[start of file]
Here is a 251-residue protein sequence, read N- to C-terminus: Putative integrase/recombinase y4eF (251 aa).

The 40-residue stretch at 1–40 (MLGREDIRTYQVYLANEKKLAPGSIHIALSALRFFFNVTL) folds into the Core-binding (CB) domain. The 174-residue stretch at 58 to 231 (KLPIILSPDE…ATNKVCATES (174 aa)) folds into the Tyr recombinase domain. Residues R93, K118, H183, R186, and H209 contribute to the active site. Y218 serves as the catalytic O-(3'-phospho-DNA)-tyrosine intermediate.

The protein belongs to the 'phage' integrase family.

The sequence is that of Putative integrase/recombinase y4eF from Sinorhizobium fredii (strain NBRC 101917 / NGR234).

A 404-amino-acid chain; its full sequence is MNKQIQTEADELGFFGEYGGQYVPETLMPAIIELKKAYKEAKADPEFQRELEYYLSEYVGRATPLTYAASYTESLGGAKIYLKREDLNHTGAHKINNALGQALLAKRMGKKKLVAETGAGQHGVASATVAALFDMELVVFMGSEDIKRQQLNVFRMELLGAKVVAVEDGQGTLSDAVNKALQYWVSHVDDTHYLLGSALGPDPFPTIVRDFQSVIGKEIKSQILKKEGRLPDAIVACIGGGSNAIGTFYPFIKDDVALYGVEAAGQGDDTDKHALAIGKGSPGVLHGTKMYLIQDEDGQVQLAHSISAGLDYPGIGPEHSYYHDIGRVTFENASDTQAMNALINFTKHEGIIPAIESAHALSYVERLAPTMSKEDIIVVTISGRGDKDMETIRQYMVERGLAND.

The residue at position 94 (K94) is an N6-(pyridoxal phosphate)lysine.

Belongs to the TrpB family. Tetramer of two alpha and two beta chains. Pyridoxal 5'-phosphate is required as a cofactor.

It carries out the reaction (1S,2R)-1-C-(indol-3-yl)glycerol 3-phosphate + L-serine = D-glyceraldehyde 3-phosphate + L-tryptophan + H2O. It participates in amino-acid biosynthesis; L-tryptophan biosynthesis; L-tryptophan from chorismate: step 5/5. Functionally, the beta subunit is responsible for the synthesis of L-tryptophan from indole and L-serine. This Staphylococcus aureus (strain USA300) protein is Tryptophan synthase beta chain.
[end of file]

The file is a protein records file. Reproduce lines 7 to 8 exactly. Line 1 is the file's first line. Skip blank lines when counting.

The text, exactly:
Belongs to the TrpB family. Tetramer of two alpha and two beta chains. Pyridoxal 5'-phosphate is required as a cofactor.

It carries out the reaction (1S,2R)-1-C-(indol-3-yl)glycerol 3-phosphate + L-serine = D-glyceraldehyde 3-phosphate + L-tryptophan + H2O. It participates in amino-acid biosynthesis; L-tryptophan biosynthesis; L-tryptophan from chorismate: step 5/5. Functionally, the beta subunit is responsible for the synthesis of L-tryptophan from indole and L-serine. This Staphylococcus aureus (strain USA300) protein is Tryptophan synthase beta chain.